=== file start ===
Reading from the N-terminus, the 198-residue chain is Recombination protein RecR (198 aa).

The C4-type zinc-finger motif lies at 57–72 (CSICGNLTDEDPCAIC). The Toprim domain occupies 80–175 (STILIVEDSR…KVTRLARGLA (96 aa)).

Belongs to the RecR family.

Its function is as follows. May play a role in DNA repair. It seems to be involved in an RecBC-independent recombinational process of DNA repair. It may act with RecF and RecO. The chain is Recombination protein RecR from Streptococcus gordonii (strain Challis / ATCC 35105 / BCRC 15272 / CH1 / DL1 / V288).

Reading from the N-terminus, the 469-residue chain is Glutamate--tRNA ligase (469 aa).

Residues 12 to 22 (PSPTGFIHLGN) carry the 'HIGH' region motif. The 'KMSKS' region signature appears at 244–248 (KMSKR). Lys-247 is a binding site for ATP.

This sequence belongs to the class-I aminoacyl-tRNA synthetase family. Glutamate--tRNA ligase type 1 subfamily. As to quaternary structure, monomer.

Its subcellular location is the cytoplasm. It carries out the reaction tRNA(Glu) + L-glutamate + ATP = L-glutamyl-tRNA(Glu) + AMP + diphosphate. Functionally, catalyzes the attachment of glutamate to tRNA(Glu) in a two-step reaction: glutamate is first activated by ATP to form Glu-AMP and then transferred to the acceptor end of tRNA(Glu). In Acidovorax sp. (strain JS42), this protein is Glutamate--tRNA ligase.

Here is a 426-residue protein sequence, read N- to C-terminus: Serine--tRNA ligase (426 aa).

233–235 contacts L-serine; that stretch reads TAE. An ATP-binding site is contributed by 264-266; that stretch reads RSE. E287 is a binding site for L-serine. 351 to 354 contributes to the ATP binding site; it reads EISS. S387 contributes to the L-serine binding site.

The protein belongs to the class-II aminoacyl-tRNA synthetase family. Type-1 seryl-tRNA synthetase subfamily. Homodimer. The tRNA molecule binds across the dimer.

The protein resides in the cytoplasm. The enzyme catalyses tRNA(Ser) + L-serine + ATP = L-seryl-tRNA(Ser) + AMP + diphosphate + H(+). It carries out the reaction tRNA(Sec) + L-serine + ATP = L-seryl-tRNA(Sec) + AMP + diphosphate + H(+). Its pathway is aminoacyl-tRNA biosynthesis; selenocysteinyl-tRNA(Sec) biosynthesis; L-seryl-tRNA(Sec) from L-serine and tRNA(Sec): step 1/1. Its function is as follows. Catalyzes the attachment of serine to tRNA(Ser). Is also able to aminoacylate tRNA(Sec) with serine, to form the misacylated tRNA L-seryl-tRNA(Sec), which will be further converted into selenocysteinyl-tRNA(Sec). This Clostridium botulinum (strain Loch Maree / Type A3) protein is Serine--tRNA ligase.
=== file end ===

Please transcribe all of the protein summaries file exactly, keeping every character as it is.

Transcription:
Reading from the N-terminus, the 198-residue chain is Recombination protein RecR (198 aa).

The C4-type zinc-finger motif lies at 57–72 (CSICGNLTDEDPCAIC). The Toprim domain occupies 80–175 (STILIVEDSR…KVTRLARGLA (96 aa)).

Belongs to the RecR family.

Its function is as follows. May play a role in DNA repair. It seems to be involved in an RecBC-independent recombinational process of DNA repair. It may act with RecF and RecO. The chain is Recombination protein RecR from Streptococcus gordonii (strain Challis / ATCC 35105 / BCRC 15272 / CH1 / DL1 / V288).

Reading from the N-terminus, the 469-residue chain is Glutamate--tRNA ligase (469 aa).

Residues 12 to 22 (PSPTGFIHLGN) carry the 'HIGH' region motif. The 'KMSKS' region signature appears at 244–248 (KMSKR). Lys-247 is a binding site for ATP.

This sequence belongs to the class-I aminoacyl-tRNA synthetase family. Glutamate--tRNA ligase type 1 subfamily. As to quaternary structure, monomer.

Its subcellular location is the cytoplasm. It carries out the reaction tRNA(Glu) + L-glutamate + ATP = L-glutamyl-tRNA(Glu) + AMP + diphosphate. Functionally, catalyzes the attachment of glutamate to tRNA(Glu) in a two-step reaction: glutamate is first activated by ATP to form Glu-AMP and then transferred to the acceptor end of tRNA(Glu). In Acidovorax sp. (strain JS42), this protein is Glutamate--tRNA ligase.

Here is a 426-residue protein sequence, read N- to C-terminus: Serine--tRNA ligase (426 aa).

233–235 contacts L-serine; that stretch reads TAE. An ATP-binding site is contributed by 264-266; that stretch reads RSE. E287 is a binding site for L-serine. 351 to 354 contributes to the ATP binding site; it reads EISS. S387 contributes to the L-serine binding site.

The protein belongs to the class-II aminoacyl-tRNA synthetase family. Type-1 seryl-tRNA synthetase subfamily. Homodimer. The tRNA molecule binds across the dimer.

The protein resides in the cytoplasm. The enzyme catalyses tRNA(Ser) + L-serine + ATP = L-seryl-tRNA(Ser) + AMP + diphosphate + H(+). It carries out the reaction tRNA(Sec) + L-serine + ATP = L-seryl-tRNA(Sec) + AMP + diphosphate + H(+). Its pathway is aminoacyl-tRNA biosynthesis; selenocysteinyl-tRNA(Sec) biosynthesis; L-seryl-tRNA(Sec) from L-serine and tRNA(Sec): step 1/1. Its function is as follows. Catalyzes the attachment of serine to tRNA(Ser). Is also able to aminoacylate tRNA(Sec) with serine, to form the misacylated tRNA L-seryl-tRNA(Sec), which will be further converted into selenocysteinyl-tRNA(Sec). This Clostridium botulinum (strain Loch Maree / Type A3) protein is Serine--tRNA ligase.